Malaysian University’s Shift to Ebooks Results in 93% Usage
ProQuest’s E Now program helped UTAR make quick decisions on content acquisition and reduced stress for the library staff.
Across the world, academic institutions have grappled with physical closures and the need to move teaching and learning online. University libraries have been at the forefront of these adjustments, helping to transition curriculum while continuing to engage faculty and students. For some university libraries, the shift to online learning but has all but eliminated resistance to adopting electronic resources.
Universiti Tunku Abdul Rahman (UTAR) in Malaysia – with an educational goal of intensifying the use of technology in all aspects of research, teaching and learning – is no stranger to digital platforms. Established in 2002, UTAR is highly reputed as one of the fastest growing private higher education institutions in the region with more than 23,000 students across campuses in Kampar, Perak and Bandar Sungai Long, Selangor.
“Our university, like most universities all over the world, has changed quickly, and the library’s daily operations have adapted to this new normal,” said Ang Suan Sim, Library Director at UTAR.
ProQuest data shows an enormous growth in the number of ebooks purchased in Malaysia in the last few months, as well as a significant increase in the number of Malaysian libraries purchasing ebooks for the first time. This unprecedented e-resource investment reflects a quick response and adaptation by academic libraries in the region.
A quick pivot to online learning
When UTAR’s curriculum went online, they used ProQuest’s free Title Matching Fast (TMF) service to identify which highly used print titles from their collection should be supplemented with electronic versions. UTAR made purchase decisions with the help of ProQuest’s top-used title lists, a value-added TMF service which lists the most popular ebooks globally across all universities. (Many libraries also incorporate circulation statistics, references to reading lists, or links to existing subscription services – such as Academic Complete – in the TMF Report.)
The university then took advantage of ProQuest’s E Now discount program to purchase ebooks at 50% discount. The dramatic result: 93% of UTAR’s titles purchased through E Now have already been used.
“We needed to quickly source e-versions of our books to meet the teaching and learning requirements of our students and faculty, and this special offer helped us do so at an affordable price,” said Hew Yoke Far, Head of Library at Kampar Campus. “The TMF reports helped us quickly identify the resources we needed.”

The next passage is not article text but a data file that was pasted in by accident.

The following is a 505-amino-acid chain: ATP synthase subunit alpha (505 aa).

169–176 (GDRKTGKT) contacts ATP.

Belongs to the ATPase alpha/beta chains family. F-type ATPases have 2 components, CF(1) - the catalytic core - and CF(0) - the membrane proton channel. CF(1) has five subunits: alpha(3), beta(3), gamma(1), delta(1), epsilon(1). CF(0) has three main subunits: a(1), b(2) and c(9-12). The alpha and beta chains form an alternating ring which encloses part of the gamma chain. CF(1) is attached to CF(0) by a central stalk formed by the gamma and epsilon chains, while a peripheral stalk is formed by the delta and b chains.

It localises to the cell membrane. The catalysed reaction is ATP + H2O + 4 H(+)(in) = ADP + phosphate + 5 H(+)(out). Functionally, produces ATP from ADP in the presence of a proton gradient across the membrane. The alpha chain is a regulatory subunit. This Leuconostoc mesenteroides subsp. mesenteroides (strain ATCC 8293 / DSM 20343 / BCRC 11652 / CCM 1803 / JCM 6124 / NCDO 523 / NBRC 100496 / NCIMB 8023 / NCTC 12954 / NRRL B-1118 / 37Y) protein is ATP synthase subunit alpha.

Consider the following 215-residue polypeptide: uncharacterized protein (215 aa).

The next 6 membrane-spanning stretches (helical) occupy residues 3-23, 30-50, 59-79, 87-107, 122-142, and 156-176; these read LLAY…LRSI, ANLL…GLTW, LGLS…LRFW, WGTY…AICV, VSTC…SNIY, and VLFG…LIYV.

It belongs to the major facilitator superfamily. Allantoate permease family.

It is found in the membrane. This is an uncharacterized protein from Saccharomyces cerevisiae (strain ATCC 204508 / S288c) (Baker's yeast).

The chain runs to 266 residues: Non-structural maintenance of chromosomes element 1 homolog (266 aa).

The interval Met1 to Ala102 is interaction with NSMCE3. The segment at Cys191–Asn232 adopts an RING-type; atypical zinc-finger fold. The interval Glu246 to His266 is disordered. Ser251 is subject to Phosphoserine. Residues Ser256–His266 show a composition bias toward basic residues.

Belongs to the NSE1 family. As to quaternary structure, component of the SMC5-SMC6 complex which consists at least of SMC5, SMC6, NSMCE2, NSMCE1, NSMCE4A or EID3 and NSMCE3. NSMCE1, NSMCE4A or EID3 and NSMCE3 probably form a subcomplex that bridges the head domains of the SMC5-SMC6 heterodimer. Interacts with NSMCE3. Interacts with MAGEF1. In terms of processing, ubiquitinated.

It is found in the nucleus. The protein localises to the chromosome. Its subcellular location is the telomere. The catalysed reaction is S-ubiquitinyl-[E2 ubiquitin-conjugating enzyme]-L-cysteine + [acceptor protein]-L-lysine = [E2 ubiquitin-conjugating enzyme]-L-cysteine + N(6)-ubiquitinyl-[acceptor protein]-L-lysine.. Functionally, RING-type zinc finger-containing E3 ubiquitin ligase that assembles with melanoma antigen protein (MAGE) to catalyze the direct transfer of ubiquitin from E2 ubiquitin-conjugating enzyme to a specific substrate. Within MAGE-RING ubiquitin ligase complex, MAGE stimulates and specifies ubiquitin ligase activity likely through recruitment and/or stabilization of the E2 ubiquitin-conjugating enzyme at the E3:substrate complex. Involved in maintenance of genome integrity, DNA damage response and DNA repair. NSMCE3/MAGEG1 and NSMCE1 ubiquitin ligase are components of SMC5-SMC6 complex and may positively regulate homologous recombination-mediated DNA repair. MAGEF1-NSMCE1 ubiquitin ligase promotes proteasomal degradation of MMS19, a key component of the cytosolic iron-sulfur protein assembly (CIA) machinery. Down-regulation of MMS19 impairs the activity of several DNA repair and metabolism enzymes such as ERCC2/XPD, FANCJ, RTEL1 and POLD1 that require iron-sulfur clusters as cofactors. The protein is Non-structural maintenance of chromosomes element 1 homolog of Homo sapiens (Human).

UTAR simply provided ISBNs for print titles – as well as data for course codes, names and faculty codes – to ProQuest, who quickly developed a customized TMF report for the library. This allowed the library to make quick decisions on content and eliminated many hours of manual searching from the already-stretched library staff.
Chong Chooi Hwa, Senior Assistant Manager at the UTAR Library, hopes to use the TMF reports in the future to support the continued need to grow the library’s online collections. She also spoke highly of the LibraryThing Book Display Widget, which the library uses to showcase its content and promote it to users. The widget is available separately or to subscribers of Academic Complete, and is easily implemented to help enliven catalogs and increase usage.
Learn more about E Now programs from ProQuest
UTAR took advantage of E Now, a series of programs to support flexible teaching and learning on campus and online. Developed based on market feedback, input from library and higher-ed organizations, and discussions with customers around the world, ProQuest’s E Now programs include:
- Ebook Central Title Matching: ProQuest’s free Title Matching Fast service helps libraries match print holdings to electronic titles without the hassle of searching. More than 600,000 titles are available for a 50% discount off the Ebook Central list price when libraries already own the print.
- Historical Periodicals Program: ProQuest maps physical resources to digital versions of historical periodicals and discounts the replacements up to 50%.
- Music Scores Program: Supports music researchers and students who rely heavily on print editions — with over 50,000 online sheet music titles at a special discount.